Waves at sea level Thierry Meier

The ocean covers more than 70% of the surface of the planet and holds 97% of all water on Earth. It's impossible to ignore, so how is it being overlooked as critical to fighting the climate crisis?

Why a healthy ocean is vital

We rely on the ocean and the life it contains as our life support system; for every other breath we take, and to absorb and store dangerous greenhouse gases.

When the ocean suffers, so do we.

Marine and coastal environments such as saltmarshes, seagrass meadows and the seabed capture and store huge amounts of carbon (known as blue carbon). But when these habitats are damaged or destroyed they can’t continue to absorb or store carbon, which can then end up back in the atmosphere – contributing to global warming.

An ocean filled with seagrass meadows, kelp forests, animals and more, will absorb carbon much like forests on land and keep it locked in.

The healthier our ocean is, the more it can help fight the climate crisis.

That’s why we want to see the UK Government commit to protecting and rewilding our marine ecosystems in the same way as our woodlands and peatbogs. The ocean is our biggest and best hope at fighting the climate crisis. We must protect it, rewild it and invest in it.

Aerial sea photo Ruth Troughton

Credit: Ruth Troughton



of carbon stored in the UK's seafloor is found in areas where there are no trawling restrictions



more CO2 is thought to be absorbed by seagrass than rainforests



of our carbon emissions are captured and stored by the sea

What we're calling for

In order to reach net zero – a key goal for COP26 climate discussions - the quantity of carbon dioxide taken from the atmosphere and stored in natural solutions must increase. By protecting and rewilding ecosystems in our ocean, blue carbon stores will have increased capacity and ability to store carbon.

The ocean can help the UK reach its climate goals.

At COP26, we'll be calling on the UK Government to invest in ocean solutions to fight the climate crisis. That means committing to protecting and rewilding our marine environment.

A healthy ocean will support a healthy planet.

Shallow waters in summertime in the Hebrides on the West coast of Scotland Joost Van Uffelen

Credit: Joost Van Uffelen via Shutterstock


We need to remove damaging fishing activities like bottom-trawling from at least one third of our seas, to allow the seabed to store carbon and let nature recover. Find out about the current state of the UK’s protected seas on our Marine Protection reality checker map and by downloading our Marine unProtected Areas report.


We must restore habitats like seagrass meadows, salt marshes, shellfish beds and carbon-rich seabed habitats, to increase carbon fixing and storage, help nature recover and protect our coasts from floods and storms.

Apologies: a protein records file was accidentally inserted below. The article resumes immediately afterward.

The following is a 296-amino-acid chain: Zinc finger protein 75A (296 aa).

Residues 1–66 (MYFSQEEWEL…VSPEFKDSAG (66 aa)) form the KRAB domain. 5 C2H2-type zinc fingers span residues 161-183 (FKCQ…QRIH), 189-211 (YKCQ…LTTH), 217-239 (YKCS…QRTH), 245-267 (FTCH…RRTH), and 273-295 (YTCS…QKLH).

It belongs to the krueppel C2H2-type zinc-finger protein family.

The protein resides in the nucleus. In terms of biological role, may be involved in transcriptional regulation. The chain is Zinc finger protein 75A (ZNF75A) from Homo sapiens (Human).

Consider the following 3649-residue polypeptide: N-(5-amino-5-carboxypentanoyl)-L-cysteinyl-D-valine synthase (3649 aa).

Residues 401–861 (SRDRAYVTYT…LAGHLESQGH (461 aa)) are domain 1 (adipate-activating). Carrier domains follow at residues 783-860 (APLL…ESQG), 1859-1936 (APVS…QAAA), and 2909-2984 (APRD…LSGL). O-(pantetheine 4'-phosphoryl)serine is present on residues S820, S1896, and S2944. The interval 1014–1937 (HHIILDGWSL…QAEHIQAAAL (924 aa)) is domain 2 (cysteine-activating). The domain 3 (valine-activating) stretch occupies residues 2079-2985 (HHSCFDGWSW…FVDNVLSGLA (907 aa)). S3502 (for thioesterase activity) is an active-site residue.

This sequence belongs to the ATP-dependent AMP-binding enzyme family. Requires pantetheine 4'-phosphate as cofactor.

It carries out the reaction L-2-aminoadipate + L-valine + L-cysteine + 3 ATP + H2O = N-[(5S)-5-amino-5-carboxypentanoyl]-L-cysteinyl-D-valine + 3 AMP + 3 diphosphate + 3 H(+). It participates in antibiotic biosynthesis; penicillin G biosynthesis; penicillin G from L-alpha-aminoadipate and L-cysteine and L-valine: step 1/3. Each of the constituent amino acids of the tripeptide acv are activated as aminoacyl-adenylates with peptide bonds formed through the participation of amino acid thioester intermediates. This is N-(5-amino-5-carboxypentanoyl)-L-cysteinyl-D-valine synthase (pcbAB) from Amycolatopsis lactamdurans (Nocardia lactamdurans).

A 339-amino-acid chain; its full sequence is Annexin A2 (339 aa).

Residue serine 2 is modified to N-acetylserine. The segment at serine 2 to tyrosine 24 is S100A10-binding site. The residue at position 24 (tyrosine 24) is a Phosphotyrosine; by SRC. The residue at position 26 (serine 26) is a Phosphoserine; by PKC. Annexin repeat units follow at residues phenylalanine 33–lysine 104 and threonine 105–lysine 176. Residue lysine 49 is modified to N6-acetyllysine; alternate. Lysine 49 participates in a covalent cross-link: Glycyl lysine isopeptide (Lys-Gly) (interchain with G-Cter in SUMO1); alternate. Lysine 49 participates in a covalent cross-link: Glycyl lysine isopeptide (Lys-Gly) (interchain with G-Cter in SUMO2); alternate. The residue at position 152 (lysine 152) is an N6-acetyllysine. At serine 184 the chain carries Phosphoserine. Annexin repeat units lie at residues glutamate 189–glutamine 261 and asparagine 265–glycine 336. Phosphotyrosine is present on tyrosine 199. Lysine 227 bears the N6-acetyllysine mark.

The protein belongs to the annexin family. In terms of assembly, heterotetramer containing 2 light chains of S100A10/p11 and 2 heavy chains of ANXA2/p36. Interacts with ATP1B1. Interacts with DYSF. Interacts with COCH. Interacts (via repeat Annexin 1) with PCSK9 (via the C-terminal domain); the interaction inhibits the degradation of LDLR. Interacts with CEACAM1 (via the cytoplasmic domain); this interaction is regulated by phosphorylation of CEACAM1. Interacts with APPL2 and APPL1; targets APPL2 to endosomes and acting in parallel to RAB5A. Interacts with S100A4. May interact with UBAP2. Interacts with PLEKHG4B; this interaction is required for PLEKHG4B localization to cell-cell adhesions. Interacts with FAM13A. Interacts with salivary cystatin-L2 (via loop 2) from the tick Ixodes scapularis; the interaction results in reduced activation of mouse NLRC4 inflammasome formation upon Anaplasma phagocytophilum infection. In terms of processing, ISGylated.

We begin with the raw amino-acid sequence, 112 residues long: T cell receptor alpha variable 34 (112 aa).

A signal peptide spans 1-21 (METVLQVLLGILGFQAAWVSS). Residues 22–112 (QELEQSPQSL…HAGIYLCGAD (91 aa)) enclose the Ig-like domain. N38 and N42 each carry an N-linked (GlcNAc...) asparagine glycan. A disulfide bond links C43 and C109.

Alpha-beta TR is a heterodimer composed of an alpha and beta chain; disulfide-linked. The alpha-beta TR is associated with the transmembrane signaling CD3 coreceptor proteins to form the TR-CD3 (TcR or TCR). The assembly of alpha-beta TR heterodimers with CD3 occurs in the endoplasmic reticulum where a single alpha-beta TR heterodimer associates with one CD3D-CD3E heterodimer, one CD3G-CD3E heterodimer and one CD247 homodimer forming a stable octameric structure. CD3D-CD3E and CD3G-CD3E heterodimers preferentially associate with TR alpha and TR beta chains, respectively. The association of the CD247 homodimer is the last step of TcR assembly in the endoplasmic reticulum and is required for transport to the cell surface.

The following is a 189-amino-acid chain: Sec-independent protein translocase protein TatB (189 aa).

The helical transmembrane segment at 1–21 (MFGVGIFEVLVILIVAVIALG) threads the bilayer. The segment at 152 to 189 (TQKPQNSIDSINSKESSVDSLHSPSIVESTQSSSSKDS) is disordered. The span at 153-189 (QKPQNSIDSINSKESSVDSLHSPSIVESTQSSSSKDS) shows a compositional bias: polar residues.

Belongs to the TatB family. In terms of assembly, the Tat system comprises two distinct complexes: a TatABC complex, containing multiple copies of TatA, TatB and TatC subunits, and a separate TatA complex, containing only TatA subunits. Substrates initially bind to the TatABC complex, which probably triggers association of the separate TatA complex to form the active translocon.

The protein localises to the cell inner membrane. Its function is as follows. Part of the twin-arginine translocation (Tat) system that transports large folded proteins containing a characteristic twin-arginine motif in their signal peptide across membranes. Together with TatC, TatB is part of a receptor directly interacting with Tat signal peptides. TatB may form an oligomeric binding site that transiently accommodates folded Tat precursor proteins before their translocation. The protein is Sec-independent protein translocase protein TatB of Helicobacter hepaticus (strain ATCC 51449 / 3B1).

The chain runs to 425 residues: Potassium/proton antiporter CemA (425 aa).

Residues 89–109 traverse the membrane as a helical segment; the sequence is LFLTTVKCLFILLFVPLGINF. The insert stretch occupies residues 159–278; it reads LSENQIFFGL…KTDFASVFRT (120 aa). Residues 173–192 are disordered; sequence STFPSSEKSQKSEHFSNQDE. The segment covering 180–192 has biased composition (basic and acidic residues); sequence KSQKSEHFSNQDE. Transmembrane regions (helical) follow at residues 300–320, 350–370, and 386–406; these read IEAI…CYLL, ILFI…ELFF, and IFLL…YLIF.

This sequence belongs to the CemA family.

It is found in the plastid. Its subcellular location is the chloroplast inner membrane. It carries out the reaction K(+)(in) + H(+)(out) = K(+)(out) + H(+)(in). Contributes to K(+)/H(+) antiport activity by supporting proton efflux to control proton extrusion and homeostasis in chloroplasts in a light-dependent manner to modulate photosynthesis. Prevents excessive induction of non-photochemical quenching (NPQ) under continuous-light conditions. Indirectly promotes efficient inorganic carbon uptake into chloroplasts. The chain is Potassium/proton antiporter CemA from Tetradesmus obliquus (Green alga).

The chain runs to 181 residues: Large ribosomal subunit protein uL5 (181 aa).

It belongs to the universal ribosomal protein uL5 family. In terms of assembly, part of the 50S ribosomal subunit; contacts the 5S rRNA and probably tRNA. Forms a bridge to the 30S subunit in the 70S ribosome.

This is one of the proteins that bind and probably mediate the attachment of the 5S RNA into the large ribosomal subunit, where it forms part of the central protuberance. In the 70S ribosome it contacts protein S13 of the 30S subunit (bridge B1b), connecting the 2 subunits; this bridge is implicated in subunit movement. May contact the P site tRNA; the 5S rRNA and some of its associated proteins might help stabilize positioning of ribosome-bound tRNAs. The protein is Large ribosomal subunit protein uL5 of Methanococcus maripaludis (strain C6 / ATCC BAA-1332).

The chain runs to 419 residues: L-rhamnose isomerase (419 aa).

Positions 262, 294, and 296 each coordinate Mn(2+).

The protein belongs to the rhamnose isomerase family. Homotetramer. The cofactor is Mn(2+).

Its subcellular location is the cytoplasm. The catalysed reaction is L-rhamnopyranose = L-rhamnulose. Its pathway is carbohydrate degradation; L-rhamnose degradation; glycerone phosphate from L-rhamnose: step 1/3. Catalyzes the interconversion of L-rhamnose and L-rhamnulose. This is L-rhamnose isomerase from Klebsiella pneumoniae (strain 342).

The UK Government must scale up climate finance to support ocean- and nature-based solutions, including rewilding projects. You can read more about this in our report – Blue carbon: ocean-based solutions to fighting the climate crisis.

What exactly is COP26?

The UN-led Conference of the Parties (COP) was set up nearly three decades ago to bring all nations of the world together to discuss climate issues.

Since then, climate change has gone from being a fringe concern to an absolute global priority.

When Paris hosted the COP21 in 2015, the momentous Paris Agreement was signed. Every country committed to working together to keep global warming to under 2 degrees, and aim for 1.5 degrees to minimise the devastating effects that climate change is having on our planet.

Climate change has gone from being a fringe concern to an absolute global priority.

World leaders set ambitious targets for reducing their country's emissions, with plans to be reviewed and updated every five years. Now that five years is up, which is why COP26 is such a pivotal summit.

What's on the agenda

In the run up to COP26 (delayed for a year because of the pandemic), countries have been laying out their new climate plans.

To keep the 1.5 degree target within reach, global emissions need to halve by 2030. Many governments, including the UK, have committed to reaching net zero by 2050.

They plan to achieve this by:

  • accelerating the phase-out of coal
  • stopping deforestation
  • speeding up the switch to electric vehicles
  • investing in renewable energy

Credit: Image by Silas Baisch from Pixabay

What’s missing from the UK Government’s plans and promises is, crucially, the ocean. Investing in the protection and rewilding of the ocean would help the UK reach its emissions targets faster, and more effectively, than if we continue to just focus on solutions on land.

We’re delighted to be attending the conference in Glasgow in November, so we can speak up for the ocean and make sure that it becomes part of the UK's climate change solutions.

We’ll be urging the UK Government, and decision makers globally, to wake up and #ListenToTheOcean.

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